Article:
The trial began in February 2022. A jury of 7 women and 5 men were seated in the case. In her opening statement, the prosecutor told the jury that Dr H had prescribed “unwarranted and unprecedented” dosages of fentanyl, more than was medically necessary to ease pain, and that his actions caused the patients’ deaths. Dr H’s defense attorney told the jury that the physician had prescribed the fentanyl in an effort to relieve his patients from pain and that he did not commit murder.
The prosecution took over a month to put on its case. Prosecutors introduced over 50 witnesses, including numerous pharmacists, nurses, and expert physicians. In one testimony from a pharmacist, for example, the pharmacist noted that he questioned one of the doctor’s orders, asking if he had accidentally added an extra 0. According to the pharmacist, Dr H replied, “That’s what I ordered. We’re doing a procedure up here.”
All of the nurses and pharmacists involved in the care of the patients testified that their intent was to provide pain relief when administering the medication. But experts called by the prosecution testified that the amount of medication prescribed was excessive, with one expert saying the amount of fentanyl given was enough to “kill an elephant.” Prosecutors also had family members of the alleged victim testify.
After a month of testimony from 53 witnesses, the prosecution rested its case. The defense put on one single witness only – an anesthesiologist and intensive care specialist who testified at great length about the use of opioids to treat pain in dying patients and why there is no maximum dose. The witness testified about the need to give an adequate dose of pain medication because you want to relieve a patient’s pain, adding that with pain control and dying you “want to get it right because you don’t get a second chance.” The witness stated that Dr H’s prescribing of fentanyl and other medications was for the sole purpose of providing the relief of pain and anxiety to patients as they faced death because of concurrent critical illness.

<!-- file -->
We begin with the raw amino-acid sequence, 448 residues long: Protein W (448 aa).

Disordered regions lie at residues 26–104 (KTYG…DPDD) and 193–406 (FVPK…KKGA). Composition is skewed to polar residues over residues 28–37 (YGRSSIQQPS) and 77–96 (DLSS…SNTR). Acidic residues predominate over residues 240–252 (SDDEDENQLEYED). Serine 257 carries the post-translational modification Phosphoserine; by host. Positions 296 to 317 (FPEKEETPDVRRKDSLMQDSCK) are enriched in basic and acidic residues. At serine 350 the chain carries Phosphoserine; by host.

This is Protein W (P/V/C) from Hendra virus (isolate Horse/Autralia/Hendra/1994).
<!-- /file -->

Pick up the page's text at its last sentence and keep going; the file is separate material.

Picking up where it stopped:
In closing arguments, the prosecutor argued that Dr H had intended to hasten or cause the deaths of the 14 patients, and it did not matter if they were already ill or close to death. The prosecutor argued that Dr H’s late-night shift gave him cover to order excessive amount of medication. The defense argued that the physician was merely relieving his patients’ suffering, and that the deaths were caused by their underlying disease or being removed from ventilators, not from the fentanyl.
The jury deliberated for 8 days before finding Dr H not guilty of murder.